To determine if TERT more broadly enhances keratinocyte proliferation, we measured the proliferation index in the basal layer of the interfollicular epidermis (). Despite expression of transgenic TERT mRNA in this compartment, proliferation was not substantially altered in the basal layer in i-TERT mice compared to non-transgenic littermates in anagen (4.2 Ki-67+ cells/100μm for i-TERT day 50 compared to 4.3 Ki-67+ cells/100μm for non-transgenic day 28) (). Furthermore, we found no changes in structure, differentiation, or signaling in either hair follicle or interfollicular epidermis in i-TERT mice (Fig. S2, S3). We therefore conclude that the principle effects of TERT in this system occur through activation of quiescent hair follicle stem cells.
To understand if these results are consistent with a direct effect for TERT on stem cells, we asked if transgenic TERT is expressed in the stem cell compartment. We found that the promoter element used to direct rtTA expression is strongly active in CD34+ bulge cells in actin-GFP mice24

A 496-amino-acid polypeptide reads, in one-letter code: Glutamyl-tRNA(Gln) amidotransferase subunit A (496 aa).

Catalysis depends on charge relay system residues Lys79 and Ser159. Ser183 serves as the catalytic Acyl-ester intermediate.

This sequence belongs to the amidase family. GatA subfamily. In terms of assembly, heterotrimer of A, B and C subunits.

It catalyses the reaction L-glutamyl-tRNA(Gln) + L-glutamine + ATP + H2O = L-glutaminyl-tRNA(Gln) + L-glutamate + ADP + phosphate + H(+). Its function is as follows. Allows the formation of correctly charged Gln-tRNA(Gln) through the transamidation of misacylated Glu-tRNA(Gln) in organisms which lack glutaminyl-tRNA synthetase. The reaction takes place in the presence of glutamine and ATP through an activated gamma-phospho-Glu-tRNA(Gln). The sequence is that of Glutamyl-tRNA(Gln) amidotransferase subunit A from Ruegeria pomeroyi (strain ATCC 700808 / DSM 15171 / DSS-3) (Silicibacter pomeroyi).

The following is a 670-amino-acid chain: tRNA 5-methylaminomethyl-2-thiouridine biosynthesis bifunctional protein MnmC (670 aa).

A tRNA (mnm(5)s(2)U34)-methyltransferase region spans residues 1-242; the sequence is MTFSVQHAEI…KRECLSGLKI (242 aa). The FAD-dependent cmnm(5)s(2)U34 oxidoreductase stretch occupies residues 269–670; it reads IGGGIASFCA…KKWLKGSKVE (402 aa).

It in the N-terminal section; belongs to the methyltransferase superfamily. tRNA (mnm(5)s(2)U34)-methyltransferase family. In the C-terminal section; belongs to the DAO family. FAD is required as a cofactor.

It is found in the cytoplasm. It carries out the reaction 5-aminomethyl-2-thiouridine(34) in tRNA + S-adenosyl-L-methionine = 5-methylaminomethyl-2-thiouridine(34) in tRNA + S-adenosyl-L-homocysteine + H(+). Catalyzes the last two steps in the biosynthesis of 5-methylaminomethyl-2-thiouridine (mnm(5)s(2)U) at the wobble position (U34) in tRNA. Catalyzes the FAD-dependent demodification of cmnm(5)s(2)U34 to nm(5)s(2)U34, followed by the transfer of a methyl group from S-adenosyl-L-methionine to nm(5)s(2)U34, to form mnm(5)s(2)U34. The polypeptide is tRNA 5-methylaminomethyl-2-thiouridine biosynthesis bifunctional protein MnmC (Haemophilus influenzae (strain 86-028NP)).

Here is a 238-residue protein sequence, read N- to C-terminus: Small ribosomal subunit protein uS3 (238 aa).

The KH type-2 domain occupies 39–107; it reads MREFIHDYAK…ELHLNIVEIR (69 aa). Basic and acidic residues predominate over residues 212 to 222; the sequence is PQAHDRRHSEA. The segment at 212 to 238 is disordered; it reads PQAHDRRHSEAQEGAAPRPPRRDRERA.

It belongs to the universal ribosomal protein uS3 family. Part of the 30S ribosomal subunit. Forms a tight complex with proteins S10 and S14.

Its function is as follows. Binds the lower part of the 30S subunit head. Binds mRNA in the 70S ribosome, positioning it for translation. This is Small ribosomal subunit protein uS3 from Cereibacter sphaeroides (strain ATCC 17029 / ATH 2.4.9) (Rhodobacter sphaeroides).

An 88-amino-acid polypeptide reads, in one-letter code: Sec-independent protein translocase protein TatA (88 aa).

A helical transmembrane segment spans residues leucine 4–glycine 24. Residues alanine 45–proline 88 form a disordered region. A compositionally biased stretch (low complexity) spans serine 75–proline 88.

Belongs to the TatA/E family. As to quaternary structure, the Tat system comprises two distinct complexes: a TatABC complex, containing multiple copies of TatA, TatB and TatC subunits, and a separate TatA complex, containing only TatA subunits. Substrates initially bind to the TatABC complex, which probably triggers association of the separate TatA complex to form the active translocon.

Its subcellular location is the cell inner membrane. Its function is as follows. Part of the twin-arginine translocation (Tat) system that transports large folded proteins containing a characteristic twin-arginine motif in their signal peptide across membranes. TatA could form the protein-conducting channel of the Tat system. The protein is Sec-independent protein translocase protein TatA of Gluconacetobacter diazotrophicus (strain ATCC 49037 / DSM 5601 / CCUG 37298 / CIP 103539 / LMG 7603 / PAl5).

(). Furthermore, TERT mRNA was co-expressed with BrdU in LRCs in the bulge region in i-TERT mice (). While induction of anagen can occur through signals from the dermal papilla30
, the lack of detectable levels of TERT mRNA in the dermal papilla () makes it unlikely in this case. To confirm that TERT exerts its effect through the epithelium, we intercrossed tetop-TERT mice with a transgenic mouse in which the Keratin-5 promoter drives expression of the tetracycline transactivator (tTA) in the basal layer and outer root sheath (K5-tTA, tet off configuration)18
. Compound K5-tTA+